/ HTTP Headers


The Accept-Patch HTTP response header is a vital component of the HTTP/1.1 protocol. Its primary role is to specify the patch document formats accepted by the server. The patch document formats, typically expressed as media types, are instrumental in modifying resources via PATCH requests. In this article, we’ll delve into the details of this header and its practical application.

Understanding the Accept-Patch Header

The Accept-Patch header is exclusively used in response messages and not in requests. Introduced as part of the HTTP Extensions for Web Distributed Authoring and Versioning (WebDAV), this header is most commonly seen in 2xx (Successful) and 415 (Unsupported Media Type) responses.

A typical representation of this header is:

Accept-Patch: text/example;charset=utf-8

The value of the Accept-Patch header represents the Media Type(s) that the server is willing to accept for patch data. Here, text/example;charset=utf-8 indicates that the server accepts patches in the text/example format with utf-8 character encoding.

HTTP Request and Response with Accept-Patch

To understand how Accept-Patch works, consider the following HTTP interaction.

A client may send a GET request to the server:

GET /resource/123 HTTP/1.1
Host: www.example.com

The server can then respond with the details of the resource, including the Accept-Patch header to indicate the patch document formats that it will accept:

HTTP/1.1 200 OK
Content-Type: application/json
Accept-Patch: application/json-patch+json

  "id": "123",
  "name": "John Doe",
  "email": "john@example.com"

In this case, the Accept-Patch header indicates that the server accepts JSON Patch documents for modifying the resource.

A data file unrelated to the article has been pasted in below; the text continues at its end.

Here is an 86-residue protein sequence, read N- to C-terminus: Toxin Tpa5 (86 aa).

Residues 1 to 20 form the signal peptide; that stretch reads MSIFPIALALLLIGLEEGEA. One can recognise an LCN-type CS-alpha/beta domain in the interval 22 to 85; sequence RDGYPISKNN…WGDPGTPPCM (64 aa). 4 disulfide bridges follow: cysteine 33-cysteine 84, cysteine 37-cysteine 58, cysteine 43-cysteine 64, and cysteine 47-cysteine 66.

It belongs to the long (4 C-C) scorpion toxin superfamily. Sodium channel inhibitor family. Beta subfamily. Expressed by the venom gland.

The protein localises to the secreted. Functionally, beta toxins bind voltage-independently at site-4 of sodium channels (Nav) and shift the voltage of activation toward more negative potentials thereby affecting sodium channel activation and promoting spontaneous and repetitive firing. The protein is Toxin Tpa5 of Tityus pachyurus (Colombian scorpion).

When the client wants to modify the resource, it sends a PATCH request using the format specified by the Accept-Patch header:

PATCH /resource/123 HTTP/1.1
Host: www.example.com
Content-Type: application/json-patch+json

  { "op": "replace", "path": "/email", "value": "john.doe@example.com" }

Here, the client sends a JSON Patch document that specifies a modification to the “email” field of the resource.

Note on Usage

While Accept-Patch is a valuable tool for communicating server-side constraints, it’s essential to remember that it’s not mandatory in all HTTP responses. Its usage is particularly relevant for resources that support the PATCH method. Additionally, clients must check the Accept-Patch header before sending a PATCH request to ensure the request adheres to the acceptable formats.


In summary, the Accept-Patch HTTP header plays a crucial role in defining the patch document formats a server can process. While its usage is not universal, it’s particularly vital for resources that allow modifications via PATCH requests. The correct usage of Accept-Patch can significantly streamline HTTP communication by clarifying server expectations, thereby reducing the chances of unnecessary 415 (Unsupported Media Type) responses. As a developer, understanding and correctly implementing this HTTP header is a valuable skill for building robust and interoperable web services.

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